US military official distances himself from Iraq event urging ties with Israel

Spokesman for US-led coalition against Islamic State says he had no knowledge of confab promoting normalization and has no affiliation with its participants

Jacob Magid is The Times of Israel's US bureau chief

Iraqis attend a conference of peace and reclamation organized by US think tank Center for Peace Communications in Erbil, the capital of northern Iraq's Kurdistan autonomous region, on September 24, 2021. (Safin Hamed/AFP)
Iraqis attend a conference of peace and reclamation organized by US think tank Center for Peace Communications in Erbil, the capital of northern Iraq's Kurdistan autonomous region, on September 24, 2021. (Safin Hamed/AFP)

NEW YORK — A spokesman for the US-led coalition to defeat the Islamic State on Sunday distanced himself from a recent event in Iraq where some 300 prominent local officials issued statements backing normalization with Israel.

“[The International Coalition for Operation Inherent Resolve] has just been made aware of announcements by both the GoI & the KRG relating to the recent conference held in Erbil to discuss the normalization of ties with Israel. [The Global Coalition] had no prior knowledge of the event, nor do we have any affiliation with its participants,” tweeted Col. Wayne Marotto.

“[The Coalition] remains committed to supporting the [government of Iraq’s] enduring defeat daesh mission through advising, assisting and enabling the [Iraqi Security Forces’s] at the operational level,” he added, referring to the Islamic State.

The tweets were the first public comment by a US official regarding Friday’s meeting and appeared to be an attempt to assuage anger in the Iraqi government, which quickly condemned the Erbil confab as not representative of Baghdad’s views on the matter.

The Iraqi government is a key ally of the coalition to defeat IS.

The Biden administration has been accused by Republicans of not building off the progress initiated by the Trump administration, which brokered normalization agreements between Israel and four Arab countries.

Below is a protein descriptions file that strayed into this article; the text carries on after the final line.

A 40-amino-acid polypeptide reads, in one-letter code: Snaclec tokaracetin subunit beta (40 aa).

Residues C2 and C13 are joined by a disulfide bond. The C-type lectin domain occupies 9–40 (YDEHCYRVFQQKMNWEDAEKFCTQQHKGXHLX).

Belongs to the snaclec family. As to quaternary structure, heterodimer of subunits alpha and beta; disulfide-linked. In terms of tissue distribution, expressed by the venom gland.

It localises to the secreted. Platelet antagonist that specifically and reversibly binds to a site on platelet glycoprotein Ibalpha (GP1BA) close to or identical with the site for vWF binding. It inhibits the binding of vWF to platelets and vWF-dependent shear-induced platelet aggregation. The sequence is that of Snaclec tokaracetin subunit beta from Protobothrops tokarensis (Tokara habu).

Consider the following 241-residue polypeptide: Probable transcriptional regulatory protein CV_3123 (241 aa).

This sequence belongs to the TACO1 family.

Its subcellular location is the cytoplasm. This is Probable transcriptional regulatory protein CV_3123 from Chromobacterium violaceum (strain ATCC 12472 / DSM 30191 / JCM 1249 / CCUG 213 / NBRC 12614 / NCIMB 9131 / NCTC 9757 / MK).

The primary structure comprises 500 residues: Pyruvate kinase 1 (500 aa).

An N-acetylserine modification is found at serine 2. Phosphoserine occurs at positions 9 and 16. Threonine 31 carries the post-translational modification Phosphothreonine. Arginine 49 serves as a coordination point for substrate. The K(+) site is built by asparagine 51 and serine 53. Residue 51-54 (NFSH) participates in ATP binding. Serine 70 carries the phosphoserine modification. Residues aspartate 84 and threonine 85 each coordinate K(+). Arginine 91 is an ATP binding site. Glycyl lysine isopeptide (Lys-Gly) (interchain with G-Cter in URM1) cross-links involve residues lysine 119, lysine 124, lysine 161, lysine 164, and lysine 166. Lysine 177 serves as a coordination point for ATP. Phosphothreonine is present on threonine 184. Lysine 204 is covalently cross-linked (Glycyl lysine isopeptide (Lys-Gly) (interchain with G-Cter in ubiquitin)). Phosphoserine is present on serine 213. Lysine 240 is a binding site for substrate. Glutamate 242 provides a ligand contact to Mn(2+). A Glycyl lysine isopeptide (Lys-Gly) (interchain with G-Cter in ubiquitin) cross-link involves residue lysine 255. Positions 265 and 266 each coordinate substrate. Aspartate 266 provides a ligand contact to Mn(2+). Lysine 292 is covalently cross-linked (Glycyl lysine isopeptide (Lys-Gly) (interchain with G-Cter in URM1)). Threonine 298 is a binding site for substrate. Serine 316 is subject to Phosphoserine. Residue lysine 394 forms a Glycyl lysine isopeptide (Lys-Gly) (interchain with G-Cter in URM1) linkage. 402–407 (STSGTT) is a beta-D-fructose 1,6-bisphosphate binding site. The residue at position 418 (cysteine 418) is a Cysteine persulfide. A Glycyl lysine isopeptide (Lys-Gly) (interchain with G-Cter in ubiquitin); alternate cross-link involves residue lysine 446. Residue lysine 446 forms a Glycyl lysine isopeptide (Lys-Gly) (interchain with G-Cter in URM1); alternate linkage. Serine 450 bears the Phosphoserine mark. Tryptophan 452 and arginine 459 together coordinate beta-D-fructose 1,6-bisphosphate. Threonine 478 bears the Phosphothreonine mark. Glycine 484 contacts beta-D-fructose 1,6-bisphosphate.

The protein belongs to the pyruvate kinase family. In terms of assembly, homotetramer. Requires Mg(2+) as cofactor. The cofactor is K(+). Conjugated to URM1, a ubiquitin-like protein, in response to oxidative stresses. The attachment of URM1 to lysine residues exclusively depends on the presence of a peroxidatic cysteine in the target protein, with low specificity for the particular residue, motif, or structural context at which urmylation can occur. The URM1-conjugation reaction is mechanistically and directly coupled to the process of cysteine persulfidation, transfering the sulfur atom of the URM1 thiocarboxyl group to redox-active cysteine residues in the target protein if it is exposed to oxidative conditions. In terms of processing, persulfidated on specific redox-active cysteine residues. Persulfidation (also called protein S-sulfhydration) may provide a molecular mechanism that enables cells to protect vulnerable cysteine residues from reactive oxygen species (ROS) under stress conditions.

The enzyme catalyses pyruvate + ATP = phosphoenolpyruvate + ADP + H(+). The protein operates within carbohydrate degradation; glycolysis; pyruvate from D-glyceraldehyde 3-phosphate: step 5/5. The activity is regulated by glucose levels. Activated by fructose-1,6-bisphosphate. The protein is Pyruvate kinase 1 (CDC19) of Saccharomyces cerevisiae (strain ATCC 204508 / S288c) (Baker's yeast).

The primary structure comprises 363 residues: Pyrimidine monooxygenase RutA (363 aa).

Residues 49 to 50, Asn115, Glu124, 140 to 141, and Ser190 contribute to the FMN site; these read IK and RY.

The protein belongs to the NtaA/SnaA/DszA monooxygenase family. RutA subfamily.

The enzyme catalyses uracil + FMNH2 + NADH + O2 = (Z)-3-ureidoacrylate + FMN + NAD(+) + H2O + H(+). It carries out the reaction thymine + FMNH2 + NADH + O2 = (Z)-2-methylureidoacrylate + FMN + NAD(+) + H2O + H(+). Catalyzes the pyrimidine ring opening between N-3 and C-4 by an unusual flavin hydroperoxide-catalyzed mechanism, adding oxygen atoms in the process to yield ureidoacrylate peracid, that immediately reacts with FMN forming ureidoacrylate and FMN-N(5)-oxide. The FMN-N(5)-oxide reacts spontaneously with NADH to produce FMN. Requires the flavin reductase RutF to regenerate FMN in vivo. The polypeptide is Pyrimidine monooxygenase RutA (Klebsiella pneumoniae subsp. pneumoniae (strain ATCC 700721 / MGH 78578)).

The White House has insisted that strengthening and expanding the Abraham Accords are indeed a priority, and Secretary of State Antony Blinken hosted an event earlier this month marking the one-year anniversary of the normalization agreements’ signing with counterparts from Israel, the UAE, Bahrain and Morocco.

The State Department did not immediately respond to a query as to whether Marotto’s statement represented the official view of the Biden administration on the Erbil event.

At Friday’s conference in the Kurdistan region, over 300 Iraqi participants called on their country’s leaders to end the state of war with Israel and join the Abraham Accords.

The gathering included Sunni and Shiite Muslim tribal leaders, social activists and former military commanders, and was organized by the Center for Peace Communications, a New York-based nonprofit that seeks to advance closer ties between Israelis and the Arab world.

Friday’s conference ignited a media firestorm in Iraq. President Barham Salih denounced the conference as “illegal” and accused the attendees of seeking to stir up unrest.

Iraqi authorities announced on Sunday that they had issued warrants for the arrest of two citizens who addressed the conference, adding that they would arrest all 300-plus participants once they establish their identities.

The gathering was held in Iraqi Kurdistan, which enjoys a degree of autonomy under Iraq’s federal system. Kurdish officials have occasionally traveled to Israel, while Israelis have quietly visited Kurdish areas as well.

But Kurdistan’s government also distanced itself from the event following the controversy, pleading for other Iraqi factions to deal with the matter “more calmly.”

Aaron Boxerman and Lazar Berman contributed to this report.

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